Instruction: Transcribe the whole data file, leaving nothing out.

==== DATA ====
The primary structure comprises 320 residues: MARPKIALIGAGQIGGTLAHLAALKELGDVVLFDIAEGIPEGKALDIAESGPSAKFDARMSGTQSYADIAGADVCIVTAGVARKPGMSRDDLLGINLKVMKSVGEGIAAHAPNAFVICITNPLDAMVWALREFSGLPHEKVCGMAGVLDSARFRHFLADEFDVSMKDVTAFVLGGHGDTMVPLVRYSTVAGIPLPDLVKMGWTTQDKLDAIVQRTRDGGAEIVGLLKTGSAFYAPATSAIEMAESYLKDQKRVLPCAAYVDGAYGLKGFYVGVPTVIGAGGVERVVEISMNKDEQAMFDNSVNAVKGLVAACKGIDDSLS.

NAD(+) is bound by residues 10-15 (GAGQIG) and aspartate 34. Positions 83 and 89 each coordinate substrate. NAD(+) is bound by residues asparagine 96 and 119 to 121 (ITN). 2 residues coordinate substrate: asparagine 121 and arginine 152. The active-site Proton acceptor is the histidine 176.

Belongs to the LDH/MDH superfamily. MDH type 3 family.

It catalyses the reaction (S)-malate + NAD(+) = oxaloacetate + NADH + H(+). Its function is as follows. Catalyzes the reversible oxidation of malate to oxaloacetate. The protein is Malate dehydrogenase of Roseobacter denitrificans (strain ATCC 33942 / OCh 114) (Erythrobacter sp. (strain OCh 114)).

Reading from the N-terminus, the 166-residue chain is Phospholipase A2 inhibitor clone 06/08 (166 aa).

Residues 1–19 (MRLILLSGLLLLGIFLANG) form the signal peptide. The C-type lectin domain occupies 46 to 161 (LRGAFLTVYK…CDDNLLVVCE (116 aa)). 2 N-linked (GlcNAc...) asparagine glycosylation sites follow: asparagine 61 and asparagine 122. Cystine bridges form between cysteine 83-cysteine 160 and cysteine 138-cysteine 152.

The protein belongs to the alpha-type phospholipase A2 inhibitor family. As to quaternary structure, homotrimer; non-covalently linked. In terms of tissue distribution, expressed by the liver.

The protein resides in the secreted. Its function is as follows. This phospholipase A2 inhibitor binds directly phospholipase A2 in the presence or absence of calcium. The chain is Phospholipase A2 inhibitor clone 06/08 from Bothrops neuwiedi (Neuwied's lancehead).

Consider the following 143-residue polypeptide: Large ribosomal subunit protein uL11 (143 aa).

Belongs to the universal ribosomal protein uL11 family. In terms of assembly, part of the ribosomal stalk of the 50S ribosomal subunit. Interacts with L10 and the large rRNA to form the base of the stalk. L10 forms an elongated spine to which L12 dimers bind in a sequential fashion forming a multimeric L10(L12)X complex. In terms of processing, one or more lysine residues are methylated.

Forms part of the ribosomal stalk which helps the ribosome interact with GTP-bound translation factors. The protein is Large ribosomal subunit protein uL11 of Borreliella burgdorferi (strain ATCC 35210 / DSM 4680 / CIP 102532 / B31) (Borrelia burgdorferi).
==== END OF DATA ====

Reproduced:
The primary structure comprises 320 residues: MARPKIALIGAGQIGGTLAHLAALKELGDVVLFDIAEGIPEGKALDIAESGPSAKFDARMSGTQSYADIAGADVCIVTAGVARKPGMSRDDLLGINLKVMKSVGEGIAAHAPNAFVICITNPLDAMVWALREFSGLPHEKVCGMAGVLDSARFRHFLADEFDVSMKDVTAFVLGGHGDTMVPLVRYSTVAGIPLPDLVKMGWTTQDKLDAIVQRTRDGGAEIVGLLKTGSAFYAPATSAIEMAESYLKDQKRVLPCAAYVDGAYGLKGFYVGVPTVIGAGGVERVVEISMNKDEQAMFDNSVNAVKGLVAACKGIDDSLS.

NAD(+) is bound by residues 10-15 (GAGQIG) and aspartate 34. Positions 83 and 89 each coordinate substrate. NAD(+) is bound by residues asparagine 96 and 119 to 121 (ITN). 2 residues coordinate substrate: asparagine 121 and arginine 152. The active-site Proton acceptor is the histidine 176.

Belongs to the LDH/MDH superfamily. MDH type 3 family.

It catalyses the reaction (S)-malate + NAD(+) = oxaloacetate + NADH + H(+). Its function is as follows. Catalyzes the reversible oxidation of malate to oxaloacetate. The protein is Malate dehydrogenase of Roseobacter denitrificans (strain ATCC 33942 / OCh 114) (Erythrobacter sp. (strain OCh 114)).

Reading from the N-terminus, the 166-residue chain is Phospholipase A2 inhibitor clone 06/08 (166 aa).

Residues 1–19 (MRLILLSGLLLLGIFLANG) form the signal peptide. The C-type lectin domain occupies 46 to 161 (LRGAFLTVYK…CDDNLLVVCE (116 aa)). 2 N-linked (GlcNAc...) asparagine glycosylation sites follow: asparagine 61 and asparagine 122. Cystine bridges form between cysteine 83-cysteine 160 and cysteine 138-cysteine 152.

The protein belongs to the alpha-type phospholipase A2 inhibitor family. As to quaternary structure, homotrimer; non-covalently linked. In terms of tissue distribution, expressed by the liver.

The protein resides in the secreted. Its function is as follows. This phospholipase A2 inhibitor binds directly phospholipase A2 in the presence or absence of calcium. The chain is Phospholipase A2 inhibitor clone 06/08 from Bothrops neuwiedi (Neuwied's lancehead).

Consider the following 143-residue polypeptide: Large ribosomal subunit protein uL11 (143 aa).

Belongs to the universal ribosomal protein uL11 family. In terms of assembly, part of the ribosomal stalk of the 50S ribosomal subunit. Interacts with L10 and the large rRNA to form the base of the stalk. L10 forms an elongated spine to which L12 dimers bind in a sequential fashion forming a multimeric L10(L12)X complex. In terms of processing, one or more lysine residues are methylated.

Forms part of the ribosomal stalk which helps the ribosome interact with GTP-bound translation factors. The protein is Large ribosomal subunit protein uL11 of Borreliella burgdorferi (strain ATCC 35210 / DSM 4680 / CIP 102532 / B31) (Borrelia burgdorferi).